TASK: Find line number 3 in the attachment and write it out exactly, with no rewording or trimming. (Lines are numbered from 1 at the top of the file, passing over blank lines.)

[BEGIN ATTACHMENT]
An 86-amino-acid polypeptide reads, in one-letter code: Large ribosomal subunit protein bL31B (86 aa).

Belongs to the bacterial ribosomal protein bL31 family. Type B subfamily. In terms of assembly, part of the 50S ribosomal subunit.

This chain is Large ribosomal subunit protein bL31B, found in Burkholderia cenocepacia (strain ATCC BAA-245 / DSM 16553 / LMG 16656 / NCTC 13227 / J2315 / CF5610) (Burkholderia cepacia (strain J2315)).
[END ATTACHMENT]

This chain is Large ribosomal subunit protein bL31B, found in Burkholderia cenocepacia (strain ATCC BAA-245 / DSM 16553 / LMG 16656 / NCTC 13227 / J2315 / CF5610) (Burkholderia cepacia (strain J2315)).